AS I picked my way across the car park in front of Posh's London Road ground during a particularly heavy rain storm, turned and saw a young couple in a silver BMW Z3 pulling into the car park, I realised instantly what the benefits of being the captain of Peterborough United are.
AS I picked my way across the car park in front of Posh's London Road ground during a particularly heavy rain storm, turned and saw a young couple in a silver BMW Z3 pulling into the car park, I realised instantly what the benefits of being the captain of Peterborough United are.But it turns out I was mistaken – the sleek Beamer actually belongs to Dean Holden’s wife, TV presenter and former pop star Danielle Nicholls – although he has his own, older BMW.
The young couple are living the dreams of thousands of young girls and boys up and down the country – and I wanted to know the secret of their success.
The pair met in their home city of Manchester when they were teenagers, and broke up, only to meet again and get married this summer. Both are down-to-earth, friendly and unpretentious, have worked hard for their success and are modest about their achievements.
“We had to write our occupations on our wedding certificate, and it looked really silly when we wrote ‘TV presenter’ and ‘footballer,’ said Danielle. “But what could we write? It was the truth!”
And so how did they bag their – and everyone else’s – dream jobs? The answer is easy – a bit of luck and a lot of hard work.
Dean (27) was brought up by a dad who lived, ate and dreamt football. He took his son to every Manchester United game, as well as the Man Utd school of excellence when he was 11.
The school was crowded, and so his dad took him to Bolton Wanderers, which had fewer kids and meant each lad was given more attention.
He played for Bolton until 2001, when he left for Oldham Athletic. And he signed for Coca-Cola League 2 team Posh last summer, although is currently suffering hamstring strain. He said: “If I wasn’t playing professionally, I’d be playing five times a week anyway. It’s my passion.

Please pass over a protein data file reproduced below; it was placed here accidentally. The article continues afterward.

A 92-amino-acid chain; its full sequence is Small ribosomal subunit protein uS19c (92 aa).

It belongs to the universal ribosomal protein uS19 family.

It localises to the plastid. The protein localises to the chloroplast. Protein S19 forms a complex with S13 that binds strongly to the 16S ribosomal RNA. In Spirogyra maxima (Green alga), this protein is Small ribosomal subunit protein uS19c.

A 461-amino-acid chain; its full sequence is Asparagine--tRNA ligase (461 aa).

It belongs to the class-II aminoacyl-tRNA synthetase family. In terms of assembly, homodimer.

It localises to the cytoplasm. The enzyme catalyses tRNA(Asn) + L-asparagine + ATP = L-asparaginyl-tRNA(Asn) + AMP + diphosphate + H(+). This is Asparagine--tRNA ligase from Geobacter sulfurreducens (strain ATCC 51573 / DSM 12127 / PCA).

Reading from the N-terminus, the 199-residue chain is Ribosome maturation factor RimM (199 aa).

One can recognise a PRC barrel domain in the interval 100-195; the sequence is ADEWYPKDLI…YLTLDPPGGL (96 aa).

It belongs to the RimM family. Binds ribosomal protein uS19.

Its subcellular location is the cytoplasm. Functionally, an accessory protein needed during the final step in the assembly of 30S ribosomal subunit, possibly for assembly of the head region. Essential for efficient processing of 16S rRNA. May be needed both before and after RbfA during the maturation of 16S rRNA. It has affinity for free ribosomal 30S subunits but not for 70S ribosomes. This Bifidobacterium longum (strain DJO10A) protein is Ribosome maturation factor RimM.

“At Posh, I get up, train between 10am and noon, and then the day’s my own. But you have to work on your fitness and watch your diet all the time.
“I love it, who wouldn’t? Being a footballer means getting up in the morning and having a kickabout with your mates.”
Dean said the only downside to being a pro footballer was that they work on two to three-year contracts, which doesn’t make for the most stable of careers. And injury and age means you‘ll be past your peak at 35. He plans to go into football management when his time on the pitch is over.
Working in showbiz needs just a potent a mix of hard work, luck, confidence, talent and determination to succeed as being a professional footballer – as Dean’s missus knows.
Danielle said she has always loved showing off, and shone when she started dance classes age 10. Age 17, she headed for London where she auditioned for a part in a band, Pure Gossip.
But things weren’t quite as fun as she imagined as a 10-year-old. “I didn’t get any time to myself,” she said. “The management controlled every part of my life, and would make me get up at 6am to go to the gym and run my life until 4am, when we were allowed to go to bed after performing.”
Sick of the pop idol life, she jacked it in after 18 months and headed for home in Manchester. And just when she thought things would never get better, her mum showed her an advert for wannabe children’s TV presenters in entertainment paper The Stage.
Her audition went well, and between 1999 and 2004 she presented CITV for six days a week, live from Birmingham. Along the way she interviewed pop icons Britney Spears, Victoria Beckham and Justin Timberlake.
She can currently be seen on Sky channel 146 on Thursday nights presenting dating show D8
But for all the parties, fun, cash and great times, Danielle said that working in showbiz is far from easy street.
She said: “There is a lot of luck involved in showbiz, and a lot of it depends on the agent you have and the people you have giving you advice.
“It’s also important that you stay away from drink and drugs, which are all around you when you work in entertainment. And people can be really superficial. I’m just a girl next door, a northern lass.”
TV presenters work on even shorter term contracts than footballers, sometimes lasting no more than a day.
“There’s a lovely feeling in having a secure job,” she said. “But I love working in the entertainment industry. I don’t like anything else, and I wouldn’t be happy doing anything else.”